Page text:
Kingsville council gives unanimous support to motion seeking review of E.L.K. Energy

·3 min read
E.L.K. Energy is supplied by Hydro One. (Katerina Georgieva/CBC - image credit)
E.L.K. Energy is supplied by Hydro One. (Katerina Georgieva/CBC - image credit)

Kingsville council is going to request a review of E.L.K. Energy's services after a motion was unanimously supported Tuesday.

E.L.K. Energy is an electrical utility provider owned by the town of Essex that services Kingsville and Lakeshore as well as other communities in the area and is supplied by Hydro One.

Coun. Kimberly DeYong moved the motion which asks the town of Essex to require E.L.K. to "embark on a comprehensive review of supply of electricity, why its supply is unreliable, why E.L.K. is unresponsive to customer complaints and concerns."

The motion also said if a "satisfactory resolution" doesn't come about within four months, council should look into other ways to hold E.L.K. accountable, suggesting the possibility of a complaint to the Ontario Energy Board.

"I've heard about the hydro concerns since I've been on council, which is about three years," DeYong said in an interview Thursday afternoon.

"In December of last year, we had E.L.K. to the council table to talk about some of the concerns, and I've got to say the complaints have only increased. So, you know, in response to the community what I'm hearing from the community, that's kind of where this resolution came from."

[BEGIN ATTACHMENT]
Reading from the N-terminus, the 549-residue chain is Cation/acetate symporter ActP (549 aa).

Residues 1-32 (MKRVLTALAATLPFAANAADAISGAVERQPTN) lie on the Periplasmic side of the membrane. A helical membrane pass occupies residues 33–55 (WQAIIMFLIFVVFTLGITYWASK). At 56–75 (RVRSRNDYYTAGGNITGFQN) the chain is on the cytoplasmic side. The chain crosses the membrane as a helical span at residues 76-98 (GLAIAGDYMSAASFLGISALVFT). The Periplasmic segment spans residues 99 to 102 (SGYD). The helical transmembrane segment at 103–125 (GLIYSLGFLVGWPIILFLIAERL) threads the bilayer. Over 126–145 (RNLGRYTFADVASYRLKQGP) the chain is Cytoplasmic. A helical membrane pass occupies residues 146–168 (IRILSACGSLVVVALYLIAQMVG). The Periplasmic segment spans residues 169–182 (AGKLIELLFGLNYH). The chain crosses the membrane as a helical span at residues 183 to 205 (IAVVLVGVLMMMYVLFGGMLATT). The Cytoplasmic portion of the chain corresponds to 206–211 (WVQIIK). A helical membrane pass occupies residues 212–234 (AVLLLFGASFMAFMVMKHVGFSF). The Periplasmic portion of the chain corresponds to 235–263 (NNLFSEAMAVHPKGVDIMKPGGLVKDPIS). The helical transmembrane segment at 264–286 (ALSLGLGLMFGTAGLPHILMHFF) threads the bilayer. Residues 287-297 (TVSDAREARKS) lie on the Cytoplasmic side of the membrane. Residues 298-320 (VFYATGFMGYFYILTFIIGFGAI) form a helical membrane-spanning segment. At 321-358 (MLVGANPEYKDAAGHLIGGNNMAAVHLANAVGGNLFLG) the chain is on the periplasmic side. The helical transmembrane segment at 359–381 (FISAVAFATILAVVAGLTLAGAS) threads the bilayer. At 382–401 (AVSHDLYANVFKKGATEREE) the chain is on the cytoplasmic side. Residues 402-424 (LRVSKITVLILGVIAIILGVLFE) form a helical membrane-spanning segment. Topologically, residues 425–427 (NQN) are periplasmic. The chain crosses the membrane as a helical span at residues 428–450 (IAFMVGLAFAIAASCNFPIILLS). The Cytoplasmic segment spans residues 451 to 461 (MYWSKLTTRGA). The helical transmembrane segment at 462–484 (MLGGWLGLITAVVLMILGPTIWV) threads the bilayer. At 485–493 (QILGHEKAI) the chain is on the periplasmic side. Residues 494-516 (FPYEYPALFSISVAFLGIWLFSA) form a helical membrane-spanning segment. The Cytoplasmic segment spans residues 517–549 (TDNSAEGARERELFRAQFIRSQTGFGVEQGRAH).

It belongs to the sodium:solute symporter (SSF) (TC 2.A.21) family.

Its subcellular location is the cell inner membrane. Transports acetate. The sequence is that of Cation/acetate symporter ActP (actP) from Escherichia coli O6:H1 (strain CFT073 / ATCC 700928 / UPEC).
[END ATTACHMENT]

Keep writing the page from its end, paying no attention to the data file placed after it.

It's a bit of a strongly worded resolution that expresses the frustration. — Coun. Kimberly DeYong

Complaints against E.L.K. and Hydro One aren't uncommon in the area.

In August, people in Harrow raised concerns about spotty service and frequent power flickers, which had damaged or broken appliances and wreaked havoc on businesses.

DeYong said the complaints she is hearing are much of the same.

She said not long before starting the process of getting the motion passed, there was a day where the hydro went down for a good part of the day, impacting businesses that couldn't process payments.


The pandemic has also made people more reliant on hydro at home.

"I think more and more people are working from home doing school, from home," she said.

"When your hydro goes, you lose your internet, you lose your your connection to work."

DeYong said at that meeting in December, E.L.K.'s representatives said they weren't aware of many complaints about service.

From then on, she said, DeYong and a few other councillors directed constituents to bring their complaints to the company as well as Kingsville council.

CBC did reach out to E.L.K. and the Town of Essex for comment, but have not heard back at the time of this publication.

Unianimous support

DeYong's motion got the support of the entire council, but that was expected for her.

"All of our council members are responsive to all of our residents, and I'm sure they're all hearing the same concerns that I am, so I wasn't surprised at all," she said.

"I do admit that the wording is harsh. It's a bit of a strongly worded resolution that expresses the frustration. And so it also has action component to it."

That action is what comes next, she said.

"Four months' time is the timeline that we've put on the resolution to look for some kind of a resolution from the town of Essex," she said.

"And if that isn't done in a satisfactory way, then we've asked our administration to come back with some kind of further next steps."More from CBC Windsor:

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